Chapter 10 Photosynthesis

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1 Chapter 10 Photosynthesis

2 Autotrophs and Heterotrophs Autotrophs are organisms that make their own food. They obtain everything they need by using CO 2 and inorganic compounds from the environment. Heterotrophs are unable to make their own food and survive on compounds made by other organisms. Plants are autotrophic and animals are heterotrophic.

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4 Chloroplasts Chloroplasts are the main site of photosynthesis in plants. They are found in all green parts of plants. Chlorophyll is the green pigment found in chloroplasts and is responsible for a plant s color. They are found in the mesophyll and absorb light and drive the synthesis of organic molecules.

5 Chloroplasts, light, and pigments Chloroplasts

6 Chloroplasts CO 2 and O 2 enter and exit the leaf through pores called stomata. The leaves contain veins that deliver water to the leaves and sugar to the roots of the plant.

7 Chloroplasts Like the mitochondrion, the chloroplast is enclosed by 2 membranes. Within the chloroplast is the stroma, the site of the dark reactions. Tiny interconnected stacks of thylakoids are called grana. Inside of the thylakoids, the thylakoid space is where the light reactions of photosynthesis take place.

8 Photosynthesis In general, photosynthesis is carried out according to the following equation: 6CO H 2 O + light energy --> C 6 H 12 O 6 + 6O 2 + 6H 2 O Which is essentially the reverse of cellular respiration: C 6 H 12 O 6 + 6O 2 --> 6CO 2 + 6H 2 O + energy

9 What Happens to the Atoms Involved? Originally, it was hypothesized that the O 2 production came from the splitting of CO 2 : CO 2 --> C + O 2 And that the water combined with the carbon to give carbohydrates: C + H 2 O --> CH 2 O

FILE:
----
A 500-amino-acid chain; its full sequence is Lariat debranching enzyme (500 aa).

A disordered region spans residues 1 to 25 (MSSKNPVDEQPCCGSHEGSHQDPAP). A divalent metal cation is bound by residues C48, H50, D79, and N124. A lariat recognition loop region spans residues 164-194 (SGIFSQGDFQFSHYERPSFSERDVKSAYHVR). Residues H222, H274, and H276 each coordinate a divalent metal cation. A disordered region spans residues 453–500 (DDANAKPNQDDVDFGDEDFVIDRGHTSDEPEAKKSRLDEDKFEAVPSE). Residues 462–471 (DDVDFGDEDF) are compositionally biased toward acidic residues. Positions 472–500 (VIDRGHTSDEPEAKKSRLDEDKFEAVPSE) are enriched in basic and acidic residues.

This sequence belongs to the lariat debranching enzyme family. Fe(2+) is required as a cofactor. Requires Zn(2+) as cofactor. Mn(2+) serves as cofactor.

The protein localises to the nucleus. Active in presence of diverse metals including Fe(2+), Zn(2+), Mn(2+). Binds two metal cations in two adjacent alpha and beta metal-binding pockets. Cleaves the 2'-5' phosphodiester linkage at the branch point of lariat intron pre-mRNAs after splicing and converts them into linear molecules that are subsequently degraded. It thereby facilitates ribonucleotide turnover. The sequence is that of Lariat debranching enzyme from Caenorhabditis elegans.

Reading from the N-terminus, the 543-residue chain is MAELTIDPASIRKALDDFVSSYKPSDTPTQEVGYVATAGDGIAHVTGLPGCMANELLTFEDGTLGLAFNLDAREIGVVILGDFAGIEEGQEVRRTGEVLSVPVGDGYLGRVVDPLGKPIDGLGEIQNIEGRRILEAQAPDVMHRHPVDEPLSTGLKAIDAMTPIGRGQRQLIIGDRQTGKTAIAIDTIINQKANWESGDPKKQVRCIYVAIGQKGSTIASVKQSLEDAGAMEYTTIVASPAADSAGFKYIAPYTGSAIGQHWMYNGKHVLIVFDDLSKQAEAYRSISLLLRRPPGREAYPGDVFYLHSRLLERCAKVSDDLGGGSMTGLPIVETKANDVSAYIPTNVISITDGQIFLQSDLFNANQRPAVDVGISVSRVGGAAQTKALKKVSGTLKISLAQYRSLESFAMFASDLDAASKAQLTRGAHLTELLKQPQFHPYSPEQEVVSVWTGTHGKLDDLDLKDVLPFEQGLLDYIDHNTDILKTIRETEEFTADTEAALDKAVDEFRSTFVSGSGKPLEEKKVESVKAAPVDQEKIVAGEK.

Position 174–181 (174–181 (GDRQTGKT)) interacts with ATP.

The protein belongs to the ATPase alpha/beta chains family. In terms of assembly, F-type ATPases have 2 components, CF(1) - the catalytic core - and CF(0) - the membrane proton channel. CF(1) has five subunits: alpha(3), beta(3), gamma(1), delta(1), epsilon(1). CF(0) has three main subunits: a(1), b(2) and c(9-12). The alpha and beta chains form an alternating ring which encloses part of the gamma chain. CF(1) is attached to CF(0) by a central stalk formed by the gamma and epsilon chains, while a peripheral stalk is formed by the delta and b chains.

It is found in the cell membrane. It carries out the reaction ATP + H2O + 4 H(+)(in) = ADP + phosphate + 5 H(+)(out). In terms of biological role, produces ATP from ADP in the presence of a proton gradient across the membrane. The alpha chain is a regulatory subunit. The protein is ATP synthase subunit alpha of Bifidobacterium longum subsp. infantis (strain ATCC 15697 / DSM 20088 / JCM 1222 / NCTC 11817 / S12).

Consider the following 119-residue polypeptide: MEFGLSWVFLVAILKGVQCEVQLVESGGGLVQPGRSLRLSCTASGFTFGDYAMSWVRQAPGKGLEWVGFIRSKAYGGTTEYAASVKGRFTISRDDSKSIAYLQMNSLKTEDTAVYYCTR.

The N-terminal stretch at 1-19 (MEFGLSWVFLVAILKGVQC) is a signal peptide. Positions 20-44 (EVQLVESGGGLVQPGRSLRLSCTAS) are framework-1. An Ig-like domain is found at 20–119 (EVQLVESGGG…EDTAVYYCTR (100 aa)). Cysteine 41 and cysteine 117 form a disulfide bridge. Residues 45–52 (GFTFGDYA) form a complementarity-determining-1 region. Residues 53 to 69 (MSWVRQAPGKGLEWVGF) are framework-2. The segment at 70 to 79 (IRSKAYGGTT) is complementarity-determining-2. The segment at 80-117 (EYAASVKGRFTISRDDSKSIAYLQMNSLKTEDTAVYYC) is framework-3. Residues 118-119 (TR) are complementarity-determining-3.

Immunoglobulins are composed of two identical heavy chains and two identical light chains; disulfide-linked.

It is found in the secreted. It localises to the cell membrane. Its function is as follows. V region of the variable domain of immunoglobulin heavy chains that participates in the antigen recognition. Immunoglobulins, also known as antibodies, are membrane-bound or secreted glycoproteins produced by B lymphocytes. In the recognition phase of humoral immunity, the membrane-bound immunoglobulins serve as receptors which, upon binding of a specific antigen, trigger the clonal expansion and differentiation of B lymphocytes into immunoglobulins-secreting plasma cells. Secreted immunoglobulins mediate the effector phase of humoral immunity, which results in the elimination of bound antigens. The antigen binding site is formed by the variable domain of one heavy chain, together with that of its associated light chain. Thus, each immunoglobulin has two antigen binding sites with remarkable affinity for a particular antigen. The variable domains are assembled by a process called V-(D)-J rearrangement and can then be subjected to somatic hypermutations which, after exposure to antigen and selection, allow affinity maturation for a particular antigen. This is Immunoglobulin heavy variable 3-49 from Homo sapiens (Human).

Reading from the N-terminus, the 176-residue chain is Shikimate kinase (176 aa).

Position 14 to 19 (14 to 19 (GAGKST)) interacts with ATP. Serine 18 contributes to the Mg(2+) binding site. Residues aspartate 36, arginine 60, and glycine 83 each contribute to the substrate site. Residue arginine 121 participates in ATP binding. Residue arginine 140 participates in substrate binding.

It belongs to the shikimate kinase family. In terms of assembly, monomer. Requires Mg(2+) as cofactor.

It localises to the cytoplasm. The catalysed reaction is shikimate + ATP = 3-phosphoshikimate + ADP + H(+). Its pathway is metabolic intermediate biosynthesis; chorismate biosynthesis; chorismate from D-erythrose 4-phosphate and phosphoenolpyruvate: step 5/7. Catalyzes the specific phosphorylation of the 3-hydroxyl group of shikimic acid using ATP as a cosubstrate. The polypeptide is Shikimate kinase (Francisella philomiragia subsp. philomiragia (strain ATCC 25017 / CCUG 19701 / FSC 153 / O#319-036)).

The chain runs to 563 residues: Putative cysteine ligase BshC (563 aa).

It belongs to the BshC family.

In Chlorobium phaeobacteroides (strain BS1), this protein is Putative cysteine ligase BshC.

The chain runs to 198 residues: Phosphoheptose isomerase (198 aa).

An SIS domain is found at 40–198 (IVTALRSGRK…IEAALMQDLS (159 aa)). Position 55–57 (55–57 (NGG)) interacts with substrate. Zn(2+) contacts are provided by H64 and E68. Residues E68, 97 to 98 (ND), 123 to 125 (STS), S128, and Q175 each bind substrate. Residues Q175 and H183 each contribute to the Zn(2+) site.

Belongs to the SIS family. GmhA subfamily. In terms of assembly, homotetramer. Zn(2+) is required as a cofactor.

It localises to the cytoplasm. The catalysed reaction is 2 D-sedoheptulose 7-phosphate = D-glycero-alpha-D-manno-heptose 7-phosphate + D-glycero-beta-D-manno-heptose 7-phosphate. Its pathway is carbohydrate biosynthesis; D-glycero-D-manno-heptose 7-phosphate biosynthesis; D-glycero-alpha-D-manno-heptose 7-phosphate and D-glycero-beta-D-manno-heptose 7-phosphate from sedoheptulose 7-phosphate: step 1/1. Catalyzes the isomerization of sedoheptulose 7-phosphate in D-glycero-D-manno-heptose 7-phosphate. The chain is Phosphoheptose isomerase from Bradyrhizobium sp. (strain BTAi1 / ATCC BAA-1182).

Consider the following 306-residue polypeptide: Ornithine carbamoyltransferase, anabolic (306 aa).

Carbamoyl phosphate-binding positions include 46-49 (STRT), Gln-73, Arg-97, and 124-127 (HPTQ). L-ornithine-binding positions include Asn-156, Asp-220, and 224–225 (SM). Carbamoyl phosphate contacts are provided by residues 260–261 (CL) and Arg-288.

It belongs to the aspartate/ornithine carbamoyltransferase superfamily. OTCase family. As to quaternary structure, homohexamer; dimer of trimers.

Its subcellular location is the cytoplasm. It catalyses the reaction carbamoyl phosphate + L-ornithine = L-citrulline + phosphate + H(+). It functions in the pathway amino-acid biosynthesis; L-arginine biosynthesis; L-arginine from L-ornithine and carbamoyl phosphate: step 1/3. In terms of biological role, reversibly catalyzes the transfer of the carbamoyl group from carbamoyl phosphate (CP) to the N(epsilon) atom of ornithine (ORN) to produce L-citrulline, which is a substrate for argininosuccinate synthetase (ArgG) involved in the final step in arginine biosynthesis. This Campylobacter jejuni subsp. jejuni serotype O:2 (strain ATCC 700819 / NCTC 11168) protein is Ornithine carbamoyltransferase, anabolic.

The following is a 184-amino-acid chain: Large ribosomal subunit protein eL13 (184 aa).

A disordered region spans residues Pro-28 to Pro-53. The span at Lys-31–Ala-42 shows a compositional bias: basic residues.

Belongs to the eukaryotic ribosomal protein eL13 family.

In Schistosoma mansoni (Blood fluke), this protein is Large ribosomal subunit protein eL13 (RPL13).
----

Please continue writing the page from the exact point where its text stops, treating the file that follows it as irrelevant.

10 What Happens to the Atoms Involved? In the 1930 s, C.B. van Neil was working with photosynthetic bacteria and showed otherwise. He demonstrated that CO 2 wasn t split. One of the groups of bacterial used H 2 S (vs. H 2 O) and yellow globules of sulfur were produced as a waste product.

11 What Happens to the Atoms Involved? van Neil s reasoning was that the bacteria used the H atoms from hydrogen sulfide to make sugar. This idea was then generalized to say that all photosynthetic plants require a hydrogen source (which can vary) to make sugar and a biproduct is given off as a result (S, O 2, etc.).

12 What Happens to the Atoms Involved? Sulfur Bacteria: CO 2 + 2H 2 S --> CH 2 O + H 2 O + 2S Plants: CO 2 + 2H 2 O --> CH 2 O + H 2 O + O 2 General: CO 2 + 2H 2 X --> CH 2 O + H 2 O + 2X

13 What Happens to the Atoms Involved? As scientists learned more about radioactive tracers and how to use them, they used heavy oxygen ( 18 O) and followed it through photosynthesis and confirmed van Neil s hypothesis. They showed: That when 18 O was used in the water the plants consumed, the plants would make O 2 with 18 O. If CO 2 contained 18 O, then the plant contained 18 O in the carbohydrates and water.

14 What Happens to the Atoms Involved? These experiments demonstrate the shuffling of atoms that takes place during photosynthesis. Here, O 2 is the waste product of photosynthesis. Experiment 1: CO 2 + 2H 2 O --> CH 2 O + H 2 O + O 2 Experiment 2: CO 2 + 2H 2 O --> CH 2 O + H 2 O + O 2